Creating a limited liability company in California may be an effective way to protect yourself from claims made by clients, employees or other parties. If a judgment is rendered against the business, only company assets can be used to satisfy it. One of the key elements that separates an LLC from other types of firms is the presence of an operating agreement.
The importance of an operating agreement
Executing this type of document is often an effective way to legitimize the fact that you operate an LLC. Otherwise, it may be possible for a customer, a government tax agency or someone else to claim that you should be personally liable for actions taken by your business. This type of document can also be used to preserve or clarify the terms of a verbal agreement. As a general rule, it is much easier to enforce a written agreement as opposed to a verbal one in a business lawsuit.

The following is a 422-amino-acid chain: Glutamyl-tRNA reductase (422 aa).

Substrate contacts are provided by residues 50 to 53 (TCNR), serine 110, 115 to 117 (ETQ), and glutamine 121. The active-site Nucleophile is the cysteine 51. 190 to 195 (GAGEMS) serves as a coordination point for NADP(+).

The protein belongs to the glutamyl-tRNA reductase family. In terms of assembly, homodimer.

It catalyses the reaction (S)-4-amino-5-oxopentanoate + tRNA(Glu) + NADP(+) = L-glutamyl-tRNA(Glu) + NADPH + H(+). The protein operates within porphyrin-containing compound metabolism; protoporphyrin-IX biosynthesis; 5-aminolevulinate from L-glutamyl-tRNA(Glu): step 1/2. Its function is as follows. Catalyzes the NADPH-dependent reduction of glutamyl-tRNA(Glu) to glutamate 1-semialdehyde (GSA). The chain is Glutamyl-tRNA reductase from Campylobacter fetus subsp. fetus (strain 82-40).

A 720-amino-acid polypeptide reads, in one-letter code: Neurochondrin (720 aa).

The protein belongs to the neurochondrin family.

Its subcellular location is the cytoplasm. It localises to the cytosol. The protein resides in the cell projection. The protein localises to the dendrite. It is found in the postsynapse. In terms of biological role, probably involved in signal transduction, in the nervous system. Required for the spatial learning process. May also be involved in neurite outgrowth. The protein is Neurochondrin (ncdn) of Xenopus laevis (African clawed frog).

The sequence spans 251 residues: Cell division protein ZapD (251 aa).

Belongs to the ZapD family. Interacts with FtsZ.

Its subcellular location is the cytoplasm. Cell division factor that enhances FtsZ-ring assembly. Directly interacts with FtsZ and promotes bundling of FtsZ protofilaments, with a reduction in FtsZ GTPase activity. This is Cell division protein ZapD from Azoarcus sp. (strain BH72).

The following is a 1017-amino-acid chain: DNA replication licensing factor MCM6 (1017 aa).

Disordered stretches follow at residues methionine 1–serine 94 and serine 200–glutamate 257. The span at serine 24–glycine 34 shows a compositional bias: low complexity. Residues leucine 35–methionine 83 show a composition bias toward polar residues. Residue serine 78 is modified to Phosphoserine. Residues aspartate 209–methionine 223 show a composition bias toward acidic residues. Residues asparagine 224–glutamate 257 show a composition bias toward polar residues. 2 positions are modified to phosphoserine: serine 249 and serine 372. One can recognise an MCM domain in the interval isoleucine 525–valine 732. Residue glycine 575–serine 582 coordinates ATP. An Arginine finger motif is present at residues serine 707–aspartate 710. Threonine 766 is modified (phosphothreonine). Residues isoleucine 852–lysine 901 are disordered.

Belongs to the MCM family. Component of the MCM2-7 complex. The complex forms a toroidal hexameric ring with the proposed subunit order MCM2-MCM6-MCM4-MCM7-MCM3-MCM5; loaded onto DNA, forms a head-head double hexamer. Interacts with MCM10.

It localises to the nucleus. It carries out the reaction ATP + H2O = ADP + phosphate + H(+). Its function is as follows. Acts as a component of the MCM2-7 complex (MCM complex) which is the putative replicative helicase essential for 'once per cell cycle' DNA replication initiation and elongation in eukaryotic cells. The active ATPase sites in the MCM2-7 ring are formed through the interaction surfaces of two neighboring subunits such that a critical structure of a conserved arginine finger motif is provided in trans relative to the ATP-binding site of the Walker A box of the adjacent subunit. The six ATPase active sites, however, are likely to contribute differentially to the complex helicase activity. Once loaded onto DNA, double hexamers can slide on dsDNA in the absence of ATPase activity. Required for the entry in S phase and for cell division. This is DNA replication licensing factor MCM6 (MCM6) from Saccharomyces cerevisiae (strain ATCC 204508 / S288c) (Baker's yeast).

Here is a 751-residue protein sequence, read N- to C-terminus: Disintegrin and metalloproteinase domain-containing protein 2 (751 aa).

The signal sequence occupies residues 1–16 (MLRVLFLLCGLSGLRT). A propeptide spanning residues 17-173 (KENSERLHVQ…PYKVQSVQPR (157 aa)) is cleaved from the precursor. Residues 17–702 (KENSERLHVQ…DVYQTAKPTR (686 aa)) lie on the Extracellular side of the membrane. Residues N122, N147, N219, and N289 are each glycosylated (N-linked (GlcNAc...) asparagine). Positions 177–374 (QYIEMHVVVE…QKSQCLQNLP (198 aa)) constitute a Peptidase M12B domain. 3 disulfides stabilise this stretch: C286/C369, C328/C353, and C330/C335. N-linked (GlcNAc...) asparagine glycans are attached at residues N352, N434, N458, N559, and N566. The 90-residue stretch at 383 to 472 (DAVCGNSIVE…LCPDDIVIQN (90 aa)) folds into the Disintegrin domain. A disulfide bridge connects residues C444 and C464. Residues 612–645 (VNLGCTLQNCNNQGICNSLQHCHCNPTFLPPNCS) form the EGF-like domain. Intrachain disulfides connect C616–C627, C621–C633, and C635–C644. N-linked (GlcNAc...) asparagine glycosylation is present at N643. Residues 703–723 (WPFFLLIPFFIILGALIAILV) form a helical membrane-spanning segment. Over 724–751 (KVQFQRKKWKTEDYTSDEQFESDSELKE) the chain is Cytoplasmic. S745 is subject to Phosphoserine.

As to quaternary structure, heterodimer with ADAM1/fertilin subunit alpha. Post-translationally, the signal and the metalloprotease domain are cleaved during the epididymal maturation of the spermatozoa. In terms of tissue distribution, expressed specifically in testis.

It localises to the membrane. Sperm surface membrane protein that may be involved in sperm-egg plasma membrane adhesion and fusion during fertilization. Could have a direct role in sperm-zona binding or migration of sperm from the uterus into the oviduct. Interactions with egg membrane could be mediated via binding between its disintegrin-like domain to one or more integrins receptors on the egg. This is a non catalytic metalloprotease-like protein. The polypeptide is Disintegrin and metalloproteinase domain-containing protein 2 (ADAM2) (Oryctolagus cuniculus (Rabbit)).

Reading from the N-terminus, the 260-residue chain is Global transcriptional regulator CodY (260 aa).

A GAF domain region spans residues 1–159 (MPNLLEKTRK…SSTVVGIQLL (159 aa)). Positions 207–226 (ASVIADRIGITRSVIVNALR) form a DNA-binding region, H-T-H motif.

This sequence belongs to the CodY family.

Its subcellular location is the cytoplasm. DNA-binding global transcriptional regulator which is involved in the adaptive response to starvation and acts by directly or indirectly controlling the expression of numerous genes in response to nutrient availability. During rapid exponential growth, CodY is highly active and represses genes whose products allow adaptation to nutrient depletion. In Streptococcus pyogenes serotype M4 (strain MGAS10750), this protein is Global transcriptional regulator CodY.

What to include in an operating agreement
There are many details that you may want to include within this document including how equity or responsibilities are divided between owners. It may also include information as to when owner meetings take place, who can buy a current owner’s stake in the business and how profits and losses will be allocated.
Make multiple copies
It is a good idea to keep a physical copy of the document in a safe or other secure location within company headquarters. In addition, you may want to keep an encrypted copy on a secure server as a failsafe. This will minimize the risk that the agreement is lost while also minimizing the risk that anyone outside of the company sees it.